Mari Geti Live In Montreal

Your music often reflects themes of individuality and resisting societal pressures. How do these themes play a role in your overall artistic vision and the messages you aim to convey through your music?

My music is freestyled; my unedited thoughts in response to the world around me. I’ve lived in a lot of places and seen a lot of things. Songs help unravel my thoughts and feelings; topics can range from living above a fish spot to more political. Whatever is on my mind. I feel better making music and getting these stressful thoughts out of my head, and having people dance and shout the words at shows is affirming.

Your musical style blends various genres seamlessly. Could you delve into your creative process when merging different musical influences? How do you navigate and transcend genre boundaries in your music?

Most songs start with a sound that I recorded: banging on a pot or pan, screwdriver, flute note, bell, or knocking on wood. My first iPod had music from all over the world from Ethiopian jazz to Bollywood, funk, and hip hop. When I started rapping I was heavily inspired by political rap like Dead Prez, but also Outkast and Soulja Boy. Nowadays I listen to a lot of trap rap/plugg, and experimental ambient/new age music. I merge different genres unintentionally. I’ve tried to make one type of music, but always come back around to being myself.

Starting your artistic journey at a young age, how would you describe the evolution of your musical style over the years? What do you hope listeners glean from your growth and experiences as an artist?

When I was 11 I heard my first rap song “So Fresh So Clean” and started rapping the next day. I sent the YouTube video to everyone in my middle school. On my first mixtapes, I rapped about sweatshop work labor, racism, and wealth inequality over salsa and soul loops. I would rap on anything. Later on, I heard blank body, an artist that makes lots of little notes in their music. I got deeper into making melodies from scratch instead of rapping on other people's beats or flipping Peruvian psych rock samples into weird trap beats. I also had more stories to tell than when I was 11. I found myself making music that I never listened to: The first MARI GETI song had punky vocals, a Persian key signature with plucky notes, a house beat, and a funk baseline. I started shouting and rapping louder in recordings because DIY performances had bad PA systems. I’ve dropped a lot of rap songs, but also a post-punk project with high pitched voices, and a new age synth jazz album with no words. Using glass and foley to emulate nature has defined my sound. My listeners have told me my music inspires them to be more themselves.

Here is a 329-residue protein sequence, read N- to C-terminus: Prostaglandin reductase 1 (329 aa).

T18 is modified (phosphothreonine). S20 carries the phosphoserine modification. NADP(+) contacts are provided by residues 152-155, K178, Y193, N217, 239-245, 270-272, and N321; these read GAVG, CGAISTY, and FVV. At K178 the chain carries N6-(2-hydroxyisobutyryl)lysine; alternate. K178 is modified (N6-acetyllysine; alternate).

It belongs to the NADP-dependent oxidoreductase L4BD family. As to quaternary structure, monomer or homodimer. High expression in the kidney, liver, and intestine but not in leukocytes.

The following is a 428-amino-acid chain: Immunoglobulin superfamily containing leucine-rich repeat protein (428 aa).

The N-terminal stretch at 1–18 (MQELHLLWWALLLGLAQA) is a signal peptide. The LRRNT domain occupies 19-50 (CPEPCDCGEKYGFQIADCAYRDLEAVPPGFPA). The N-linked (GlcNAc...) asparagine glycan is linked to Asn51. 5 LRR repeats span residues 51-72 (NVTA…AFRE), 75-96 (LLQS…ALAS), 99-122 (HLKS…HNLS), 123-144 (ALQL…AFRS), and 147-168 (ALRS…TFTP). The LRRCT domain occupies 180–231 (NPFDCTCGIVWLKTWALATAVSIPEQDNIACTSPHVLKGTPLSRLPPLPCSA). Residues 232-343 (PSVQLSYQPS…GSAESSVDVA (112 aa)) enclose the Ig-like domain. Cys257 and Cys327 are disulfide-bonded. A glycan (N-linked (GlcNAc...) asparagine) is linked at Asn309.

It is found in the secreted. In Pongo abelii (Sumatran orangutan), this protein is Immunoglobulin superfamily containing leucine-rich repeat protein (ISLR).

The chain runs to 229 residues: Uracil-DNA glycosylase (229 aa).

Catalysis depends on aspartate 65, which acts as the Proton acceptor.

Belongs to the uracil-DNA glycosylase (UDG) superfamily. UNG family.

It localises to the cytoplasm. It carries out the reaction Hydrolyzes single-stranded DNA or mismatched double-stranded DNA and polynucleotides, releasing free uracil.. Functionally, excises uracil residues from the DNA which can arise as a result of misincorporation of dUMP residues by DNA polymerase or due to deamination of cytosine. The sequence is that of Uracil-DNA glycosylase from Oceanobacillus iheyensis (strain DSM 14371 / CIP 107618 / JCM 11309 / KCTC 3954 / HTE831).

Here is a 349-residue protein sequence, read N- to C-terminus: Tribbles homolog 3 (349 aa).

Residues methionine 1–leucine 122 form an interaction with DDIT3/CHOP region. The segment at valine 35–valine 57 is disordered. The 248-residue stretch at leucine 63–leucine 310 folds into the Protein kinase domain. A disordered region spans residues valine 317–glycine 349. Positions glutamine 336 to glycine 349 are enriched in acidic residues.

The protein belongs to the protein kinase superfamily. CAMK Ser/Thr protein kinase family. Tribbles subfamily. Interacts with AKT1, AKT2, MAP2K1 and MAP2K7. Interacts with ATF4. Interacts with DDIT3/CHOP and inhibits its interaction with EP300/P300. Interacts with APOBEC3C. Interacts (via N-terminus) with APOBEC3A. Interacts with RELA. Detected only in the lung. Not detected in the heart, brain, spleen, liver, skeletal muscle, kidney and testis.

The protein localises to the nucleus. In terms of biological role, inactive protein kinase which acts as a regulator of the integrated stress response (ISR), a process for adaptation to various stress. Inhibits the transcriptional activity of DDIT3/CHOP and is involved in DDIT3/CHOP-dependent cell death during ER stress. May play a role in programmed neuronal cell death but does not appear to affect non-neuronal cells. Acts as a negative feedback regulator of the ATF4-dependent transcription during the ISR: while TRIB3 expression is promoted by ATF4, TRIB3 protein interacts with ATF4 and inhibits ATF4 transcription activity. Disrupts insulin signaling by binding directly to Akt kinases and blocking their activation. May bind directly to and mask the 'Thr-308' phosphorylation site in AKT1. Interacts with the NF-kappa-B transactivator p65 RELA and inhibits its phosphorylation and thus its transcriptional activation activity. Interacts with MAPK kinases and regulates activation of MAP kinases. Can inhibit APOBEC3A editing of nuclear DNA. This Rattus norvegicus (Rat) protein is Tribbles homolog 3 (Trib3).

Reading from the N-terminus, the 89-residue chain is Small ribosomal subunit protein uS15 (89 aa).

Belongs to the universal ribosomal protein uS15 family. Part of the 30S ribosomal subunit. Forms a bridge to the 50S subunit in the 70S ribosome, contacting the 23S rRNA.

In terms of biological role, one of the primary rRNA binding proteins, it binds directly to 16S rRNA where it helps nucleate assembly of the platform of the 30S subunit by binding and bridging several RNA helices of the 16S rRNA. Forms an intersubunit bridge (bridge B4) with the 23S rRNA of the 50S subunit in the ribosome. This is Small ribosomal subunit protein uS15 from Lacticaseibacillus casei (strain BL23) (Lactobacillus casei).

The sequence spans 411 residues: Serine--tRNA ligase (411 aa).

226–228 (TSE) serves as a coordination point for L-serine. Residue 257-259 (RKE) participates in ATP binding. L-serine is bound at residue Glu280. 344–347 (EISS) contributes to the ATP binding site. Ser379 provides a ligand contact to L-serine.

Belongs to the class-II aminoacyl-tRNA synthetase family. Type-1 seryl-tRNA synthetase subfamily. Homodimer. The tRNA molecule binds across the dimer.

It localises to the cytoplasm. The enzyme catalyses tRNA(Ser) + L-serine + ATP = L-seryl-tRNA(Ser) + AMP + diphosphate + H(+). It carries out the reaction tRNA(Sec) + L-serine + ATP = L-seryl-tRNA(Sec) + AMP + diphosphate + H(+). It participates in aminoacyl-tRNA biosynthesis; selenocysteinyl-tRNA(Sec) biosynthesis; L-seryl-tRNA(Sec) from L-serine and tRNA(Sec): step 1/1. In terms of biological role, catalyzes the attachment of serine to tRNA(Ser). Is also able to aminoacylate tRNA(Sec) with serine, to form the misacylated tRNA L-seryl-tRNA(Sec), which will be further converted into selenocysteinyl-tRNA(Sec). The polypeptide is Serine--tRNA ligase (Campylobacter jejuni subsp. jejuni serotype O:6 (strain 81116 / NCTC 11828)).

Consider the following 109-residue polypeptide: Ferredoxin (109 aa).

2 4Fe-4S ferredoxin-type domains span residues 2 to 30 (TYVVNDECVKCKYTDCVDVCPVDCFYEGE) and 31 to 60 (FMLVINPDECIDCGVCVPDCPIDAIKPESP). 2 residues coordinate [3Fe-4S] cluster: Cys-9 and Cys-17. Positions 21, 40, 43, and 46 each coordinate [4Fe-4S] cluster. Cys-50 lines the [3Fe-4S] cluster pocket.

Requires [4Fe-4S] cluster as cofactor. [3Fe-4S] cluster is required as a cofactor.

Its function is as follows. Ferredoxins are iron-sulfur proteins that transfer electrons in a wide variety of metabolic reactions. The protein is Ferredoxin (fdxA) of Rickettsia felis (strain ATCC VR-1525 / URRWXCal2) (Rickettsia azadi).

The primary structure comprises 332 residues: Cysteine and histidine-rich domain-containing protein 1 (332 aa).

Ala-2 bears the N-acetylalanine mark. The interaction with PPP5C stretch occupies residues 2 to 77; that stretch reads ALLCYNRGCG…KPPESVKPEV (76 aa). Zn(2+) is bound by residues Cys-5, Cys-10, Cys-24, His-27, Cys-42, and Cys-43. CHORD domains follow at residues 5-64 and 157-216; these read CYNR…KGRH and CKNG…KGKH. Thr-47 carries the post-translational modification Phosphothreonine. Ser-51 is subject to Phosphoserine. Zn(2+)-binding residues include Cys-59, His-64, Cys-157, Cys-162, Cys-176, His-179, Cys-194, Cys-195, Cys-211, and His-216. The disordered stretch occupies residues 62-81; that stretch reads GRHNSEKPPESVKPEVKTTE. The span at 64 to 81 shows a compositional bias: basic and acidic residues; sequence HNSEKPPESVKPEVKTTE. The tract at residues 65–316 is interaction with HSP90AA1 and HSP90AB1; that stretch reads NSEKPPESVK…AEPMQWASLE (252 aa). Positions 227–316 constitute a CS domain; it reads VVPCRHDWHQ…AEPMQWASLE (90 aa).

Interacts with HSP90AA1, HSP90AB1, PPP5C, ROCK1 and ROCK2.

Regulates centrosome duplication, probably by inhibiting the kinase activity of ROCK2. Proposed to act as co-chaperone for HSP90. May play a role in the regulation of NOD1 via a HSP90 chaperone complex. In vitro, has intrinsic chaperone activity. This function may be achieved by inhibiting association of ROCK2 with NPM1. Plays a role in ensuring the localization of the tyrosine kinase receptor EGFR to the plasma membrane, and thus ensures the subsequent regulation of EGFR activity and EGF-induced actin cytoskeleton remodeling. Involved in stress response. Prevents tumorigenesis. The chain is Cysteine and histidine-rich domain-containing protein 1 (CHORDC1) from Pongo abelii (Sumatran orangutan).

Your performances are known for their energetic and unique vocal delivery. How do you sustain such vitality during live shows, and what rituals or preparations do you undertake before stepping on stage?

I brush my teeth, shower, and floss. Make sure that I eat right. I like to feel and smell amazing. I go out there and have fun. I dance, shout, and just let everything go. When I say something out loud and analyze it in song it feels like bringing something into existence, and sometimes… bringing something out of existence.

Regarding your upcoming show in Montreal, what can fans anticipate experiencing during your live performance? Are there any surprises or distinctive elements you plan to incorporate into this particular show?

During performances, there’s a moment when I lie on the ground and become the conductor. I play with the space in the room, interacting with people and moving around in ways people might not expect. There will for sure be lots of dancing. I’ll just rap my heart out and enjoy being present.

Join us at La Poubelle Magnifique. Dec 16. Featuring Mari Geti (NYC) Edo Lee (NYC)